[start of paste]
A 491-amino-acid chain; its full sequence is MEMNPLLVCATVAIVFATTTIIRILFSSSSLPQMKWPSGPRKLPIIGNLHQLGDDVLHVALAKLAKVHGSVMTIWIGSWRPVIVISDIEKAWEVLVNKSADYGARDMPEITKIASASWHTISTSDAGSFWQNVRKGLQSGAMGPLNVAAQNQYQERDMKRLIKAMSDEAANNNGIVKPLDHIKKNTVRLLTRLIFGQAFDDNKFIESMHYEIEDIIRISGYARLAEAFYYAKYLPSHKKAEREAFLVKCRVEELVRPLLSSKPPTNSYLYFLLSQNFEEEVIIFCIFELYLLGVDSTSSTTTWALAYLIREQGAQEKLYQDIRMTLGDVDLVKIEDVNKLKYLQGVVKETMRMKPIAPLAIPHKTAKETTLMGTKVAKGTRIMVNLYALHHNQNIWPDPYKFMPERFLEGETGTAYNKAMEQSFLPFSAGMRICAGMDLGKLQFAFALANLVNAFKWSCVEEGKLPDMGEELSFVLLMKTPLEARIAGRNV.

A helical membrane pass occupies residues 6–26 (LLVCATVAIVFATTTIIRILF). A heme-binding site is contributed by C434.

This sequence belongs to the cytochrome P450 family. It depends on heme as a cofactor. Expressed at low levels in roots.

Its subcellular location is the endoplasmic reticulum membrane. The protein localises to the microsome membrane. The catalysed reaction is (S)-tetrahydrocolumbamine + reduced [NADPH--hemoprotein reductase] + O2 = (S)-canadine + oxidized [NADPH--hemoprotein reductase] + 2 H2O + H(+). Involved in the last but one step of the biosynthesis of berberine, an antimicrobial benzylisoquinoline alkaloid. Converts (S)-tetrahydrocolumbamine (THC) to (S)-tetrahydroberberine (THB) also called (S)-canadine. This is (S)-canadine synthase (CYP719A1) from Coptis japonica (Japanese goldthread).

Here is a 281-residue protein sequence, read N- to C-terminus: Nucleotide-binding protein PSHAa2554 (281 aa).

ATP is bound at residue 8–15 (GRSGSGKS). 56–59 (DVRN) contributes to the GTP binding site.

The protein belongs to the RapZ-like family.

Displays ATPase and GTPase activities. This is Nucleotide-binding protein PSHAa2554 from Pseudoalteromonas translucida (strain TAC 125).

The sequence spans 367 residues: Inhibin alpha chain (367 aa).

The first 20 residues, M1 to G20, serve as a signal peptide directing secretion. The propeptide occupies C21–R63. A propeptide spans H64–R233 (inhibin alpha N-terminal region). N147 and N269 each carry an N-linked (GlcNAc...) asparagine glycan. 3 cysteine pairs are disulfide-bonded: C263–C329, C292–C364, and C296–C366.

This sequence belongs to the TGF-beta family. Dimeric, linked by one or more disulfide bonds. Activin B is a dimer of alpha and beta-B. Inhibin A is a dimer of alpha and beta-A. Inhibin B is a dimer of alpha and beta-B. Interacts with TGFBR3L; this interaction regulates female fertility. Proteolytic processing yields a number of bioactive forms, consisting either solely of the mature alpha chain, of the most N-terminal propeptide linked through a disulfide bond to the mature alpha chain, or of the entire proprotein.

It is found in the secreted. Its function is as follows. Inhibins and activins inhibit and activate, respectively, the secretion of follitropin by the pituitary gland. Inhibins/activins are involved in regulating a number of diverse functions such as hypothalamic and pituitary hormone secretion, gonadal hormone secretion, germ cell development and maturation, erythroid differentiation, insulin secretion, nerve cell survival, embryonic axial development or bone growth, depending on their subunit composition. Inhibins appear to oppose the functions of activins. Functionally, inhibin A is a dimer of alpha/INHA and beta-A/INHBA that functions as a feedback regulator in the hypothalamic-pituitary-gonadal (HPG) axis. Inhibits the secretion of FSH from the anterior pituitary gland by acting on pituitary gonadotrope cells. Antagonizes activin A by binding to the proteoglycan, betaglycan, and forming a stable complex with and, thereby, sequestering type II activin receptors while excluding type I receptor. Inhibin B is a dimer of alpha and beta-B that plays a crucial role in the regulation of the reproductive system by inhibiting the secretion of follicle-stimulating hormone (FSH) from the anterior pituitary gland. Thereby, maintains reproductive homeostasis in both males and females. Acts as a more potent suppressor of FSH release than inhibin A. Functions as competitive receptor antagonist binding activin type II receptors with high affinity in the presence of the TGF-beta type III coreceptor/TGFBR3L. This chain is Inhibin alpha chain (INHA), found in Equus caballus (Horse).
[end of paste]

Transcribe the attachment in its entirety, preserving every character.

A 491-amino-acid chain; its full sequence is MEMNPLLVCATVAIVFATTTIIRILFSSSSLPQMKWPSGPRKLPIIGNLHQLGDDVLHVALAKLAKVHGSVMTIWIGSWRPVIVISDIEKAWEVLVNKSADYGARDMPEITKIASASWHTISTSDAGSFWQNVRKGLQSGAMGPLNVAAQNQYQERDMKRLIKAMSDEAANNNGIVKPLDHIKKNTVRLLTRLIFGQAFDDNKFIESMHYEIEDIIRISGYARLAEAFYYAKYLPSHKKAEREAFLVKCRVEELVRPLLSSKPPTNSYLYFLLSQNFEEEVIIFCIFELYLLGVDSTSSTTTWALAYLIREQGAQEKLYQDIRMTLGDVDLVKIEDVNKLKYLQGVVKETMRMKPIAPLAIPHKTAKETTLMGTKVAKGTRIMVNLYALHHNQNIWPDPYKFMPERFLEGETGTAYNKAMEQSFLPFSAGMRICAGMDLGKLQFAFALANLVNAFKWSCVEEGKLPDMGEELSFVLLMKTPLEARIAGRNV.

A helical membrane pass occupies residues 6–26 (LLVCATVAIVFATTTIIRILF). A heme-binding site is contributed by C434.

This sequence belongs to the cytochrome P450 family. It depends on heme as a cofactor. Expressed at low levels in roots.

Its subcellular location is the endoplasmic reticulum membrane. The protein localises to the microsome membrane. The catalysed reaction is (S)-tetrahydrocolumbamine + reduced [NADPH--hemoprotein reductase] + O2 = (S)-canadine + oxidized [NADPH--hemoprotein reductase] + 2 H2O + H(+). Involved in the last but one step of the biosynthesis of berberine, an antimicrobial benzylisoquinoline alkaloid. Converts (S)-tetrahydrocolumbamine (THC) to (S)-tetrahydroberberine (THB) also called (S)-canadine. This is (S)-canadine synthase (CYP719A1) from Coptis japonica (Japanese goldthread).

Here is a 281-residue protein sequence, read N- to C-terminus: Nucleotide-binding protein PSHAa2554 (281 aa).

ATP is bound at residue 8–15 (GRSGSGKS). 56–59 (DVRN) contributes to the GTP binding site.

The protein belongs to the RapZ-like family.

Displays ATPase and GTPase activities. This is Nucleotide-binding protein PSHAa2554 from Pseudoalteromonas translucida (strain TAC 125).

The sequence spans 367 residues: Inhibin alpha chain (367 aa).

The first 20 residues, M1 to G20, serve as a signal peptide directing secretion. The propeptide occupies C21–R63. A propeptide spans H64–R233 (inhibin alpha N-terminal region). N147 and N269 each carry an N-linked (GlcNAc...) asparagine glycan. 3 cysteine pairs are disulfide-bonded: C263–C329, C292–C364, and C296–C366.

This sequence belongs to the TGF-beta family. Dimeric, linked by one or more disulfide bonds. Activin B is a dimer of alpha and beta-B. Inhibin A is a dimer of alpha and beta-A. Inhibin B is a dimer of alpha and beta-B. Interacts with TGFBR3L; this interaction regulates female fertility. Proteolytic processing yields a number of bioactive forms, consisting either solely of the mature alpha chain, of the most N-terminal propeptide linked through a disulfide bond to the mature alpha chain, or of the entire proprotein.

It is found in the secreted. Its function is as follows. Inhibins and activins inhibit and activate, respectively, the secretion of follitropin by the pituitary gland. Inhibins/activins are involved in regulating a number of diverse functions such as hypothalamic and pituitary hormone secretion, gonadal hormone secretion, germ cell development and maturation, erythroid differentiation, insulin secretion, nerve cell survival, embryonic axial development or bone growth, depending on their subunit composition. Inhibins appear to oppose the functions of activins. Functionally, inhibin A is a dimer of alpha/INHA and beta-A/INHBA that functions as a feedback regulator in the hypothalamic-pituitary-gonadal (HPG) axis. Inhibits the secretion of FSH from the anterior pituitary gland by acting on pituitary gonadotrope cells. Antagonizes activin A by binding to the proteoglycan, betaglycan, and forming a stable complex with and, thereby, sequestering type II activin receptors while excluding type I receptor. Inhibin B is a dimer of alpha and beta-B that plays a crucial role in the regulation of the reproductive system by inhibiting the secretion of follicle-stimulating hormone (FSH) from the anterior pituitary gland. Thereby, maintains reproductive homeostasis in both males and females. Acts as a more potent suppressor of FSH release than inhibin A. Functions as competitive receptor antagonist binding activin type II receptors with high affinity in the presence of the TGF-beta type III coreceptor/TGFBR3L. This chain is Inhibin alpha chain (INHA), found in Equus caballus (Horse).